How India's Warehousing Sector Is Gradually Picking Up Pace With Massive Investments
How India's Warehousing Sector Is Gradually Picking Up Pace With Massive Investments

The year 2021 has brought many positives for the warehousing sector, particularly in terms of investments. However, being in its nascent stage, the sector has just begun to tackle some of the major challenges that are withholding the sector from making a leap due to the increased demand from the e-commerce sector. 

Warehousing and logistics firm Shiprocket, which though on the warehousing side was able to double the business in the festive rush over the last few months, is facing the challenge of meeting the rapidly increasing demand.  

Vishesh Khurana, Co-Founder, Shiprocket said, “While we have a lot of land space, completely constructed warehousing spaces are still a challenge. With growing e-commerce, we have received a lot of demand but still don’t have enough warehouses constructed, I think that is the biggest challenge that everyone is facing.” 

Inadequately skilled labor, inefficient material handling with outdated handling equipment, limited technology penetration and innovation, and lack of world-class standards and specifications are other major challenges faced by warehousing players. Consequently, the investment funds set up should be expected to target those challenges. 

Recently, investment firm Landmark Capital launched the ‘Landmark Warehousing and Logistics Fund’, an alternative investment fund (AIF), with a target corpus of Rs 500 crore warehousing and logistics opportunities. Firms like Landmark Capital clearly understand the potential the warehousing space holds. (AIF means any fund which is a privately pooled investment vehicle that collects funds for investing it as per a defined investment policy.)

“Warehousing asset-class is a long term asset class,” said Ashish Joshi, Founder and CEO, Landmark Capital Advisors. He added that given the sector has been getting increasing demand because of the online channels, the expectation is that the sector is going to grow rapidly. 

Earlier this year, industrial real estate platform Welspun One Logistics Parks introduced India’s maiden warehousing AIF (Alternate Investment Fund) exclusively for domestic investors, who can directly invest in warehouses. This too is a Rs 500 crore fund (two major AIF are set up in 2021 for warehousing) which was launched in January 2021 where the investor can reap the benefits of the returns by owning units of a fund, instead of an asset. The plans are already in motion on where to allocate the funds. 

“From a future perspective, post the fund close, along with associated bank financing, we plan to deploy over Rs 2,000 crore to deliver a portfolio with an estimated leasable area of 7/ 8 million square feet by 2025 in pre-identified high growth markets such as Mumbai, Pune, Bangalore, NCR, Chennai, Kolkata and Lucknow,” said Anshul Singhal, Managing Director, Welspun One Logistics Parks.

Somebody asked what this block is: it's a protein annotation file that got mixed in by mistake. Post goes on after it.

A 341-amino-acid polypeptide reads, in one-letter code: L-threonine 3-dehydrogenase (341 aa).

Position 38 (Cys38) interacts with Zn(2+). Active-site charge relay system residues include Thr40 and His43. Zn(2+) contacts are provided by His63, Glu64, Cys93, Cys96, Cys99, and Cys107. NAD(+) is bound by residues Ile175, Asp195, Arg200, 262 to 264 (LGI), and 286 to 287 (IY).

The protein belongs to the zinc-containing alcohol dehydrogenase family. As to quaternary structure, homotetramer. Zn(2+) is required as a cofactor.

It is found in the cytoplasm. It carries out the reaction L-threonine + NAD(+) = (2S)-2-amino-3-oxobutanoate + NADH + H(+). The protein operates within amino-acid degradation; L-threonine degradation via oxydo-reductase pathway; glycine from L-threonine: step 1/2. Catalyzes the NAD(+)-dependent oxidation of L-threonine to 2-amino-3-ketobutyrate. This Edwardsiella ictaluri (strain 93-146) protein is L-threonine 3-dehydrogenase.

The company has also set the target to offer high-impact sustainable warehousing solutions that incorporate green infrastructure, industry-leading technology and ecosystem-based approaches. On the other hand, a lot of start-ups have been working on innovative solutions in the warehousing space, and most of the funds to be used by those companies will go into acquiring new technologies. 

In fact, the warehousing segment has received a record Rs 5,500 crore from investors in Q2 2021, making it the most active quarter for the sector in the last couple of years. The major one is the $700 million Blackstone deal with Embassy Industrial Parks. Such developments only suggest a boom that is awaiting the segment. 

However, in spite of that, the common consensus from the industry is that a lot more funds are expected from the warehousing space, which will be released as more and more firms realize the potential that this sector holds.  

“The investment funds, for now, the opportunity is big. So, everyone is trying to now set up funds and invest into the warehousing start-ups/companies rather than setting it up themselves,” Khurana said. “Every big warehousing conglomerate will follow the same line as Landmark because it is an obvious opportunity because it is obviously going to grow.”

“The sector needs huge investments moving on,” Joshi said resonating the same thoughts.

However, given the scale of the work to be done to get India's warehousing sector on track, a lot of execution is needed which will take time.  

India's Position

At present, the warehousing market in India is expected to grow at a rate of 35 to 40 percent annually, displaying high potential for growth over the next few years, according to a report by consulting firm PwC. The sector is highly fragmented with small players holding small units distributed across states.

Looking at globally, there is a massive gap between the size of the Indian warehousing market and more mature markets of the USA, China and the United Kingdom. Specifically, India has a per capita warehousing stock of just 0.02 sq m compared to the USA, China and the United Kingdom that have 4.4 sq m, 0.8 sq m and 1.09 sq m respectively.

Thus, given the current situation of India's warehousing sector, a lot of work has to be done by industry players along with massive support from investors in order to propel the industry forward. 

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